Government efforts to improve interagency cooperation and to strengthen prosecutorial capacity were somewhat successful. Police units specializing in counterterrorism and counternarcotics conducted several operations with the Peruvian Armed Forces. Peru continued talks with its neighbors to strengthen counterterrorism cooperation.
In January, the Movement for Amnesty and Fundamental Rights (MOVADEF), a front organization of the Shining Path founded by Abimael Guzman’s lawyers, attempted to register as a political party. The National Election Board denied the registration application, citing the group’s links to terrorism. MOVADEF claimed to reject armed violence, but the National Election Board found its link to SL to be clear. It was reported that MOVADEF gained further support throughout the year in trade unions and rural communities. MOVADEF also increased its international presence, staging protests in Argentina, Chile, and Mexico. They reportedly have additional chapters in Bolivia, France, Spain, Sweden, and Uruguay.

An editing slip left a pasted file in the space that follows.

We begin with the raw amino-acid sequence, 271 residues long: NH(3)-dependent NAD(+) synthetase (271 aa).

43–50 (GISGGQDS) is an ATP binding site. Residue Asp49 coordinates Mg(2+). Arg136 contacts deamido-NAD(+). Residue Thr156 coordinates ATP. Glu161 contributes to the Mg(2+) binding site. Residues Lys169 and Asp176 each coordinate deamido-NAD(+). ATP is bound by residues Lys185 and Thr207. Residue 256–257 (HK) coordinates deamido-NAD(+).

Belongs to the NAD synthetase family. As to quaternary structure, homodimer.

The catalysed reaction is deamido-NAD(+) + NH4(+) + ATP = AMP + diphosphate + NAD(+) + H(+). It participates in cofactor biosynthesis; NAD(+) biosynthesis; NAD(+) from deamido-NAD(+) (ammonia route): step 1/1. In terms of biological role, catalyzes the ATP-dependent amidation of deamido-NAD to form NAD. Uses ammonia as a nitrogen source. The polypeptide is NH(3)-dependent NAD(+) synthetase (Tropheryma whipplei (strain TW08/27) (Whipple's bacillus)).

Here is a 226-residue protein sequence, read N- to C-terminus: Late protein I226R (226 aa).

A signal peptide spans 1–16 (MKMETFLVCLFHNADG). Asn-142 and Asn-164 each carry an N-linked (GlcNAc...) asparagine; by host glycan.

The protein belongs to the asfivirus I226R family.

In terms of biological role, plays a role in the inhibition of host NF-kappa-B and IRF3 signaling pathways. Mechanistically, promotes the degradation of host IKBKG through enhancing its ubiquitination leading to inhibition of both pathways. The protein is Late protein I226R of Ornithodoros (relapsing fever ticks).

The Revolutionary Armed Forces of Colombia (FARC) continued to use remote areas along the Colombian-Peruvian border to regroup and make arms purchases. Peruvian government experts believed the FARC continued to fund coca cultivation and cocaine production among the Peruvian population in border areas. The Government of Peru sought to cooperate with the Government of Colombia on ways to combat the FARC’s presence in under-governed areas of the border region.
2012 Terrorist Incidents: SL carried out 87 terrorist acts that killed one civilian, 13 members of the military, and five police officers. The attacks included: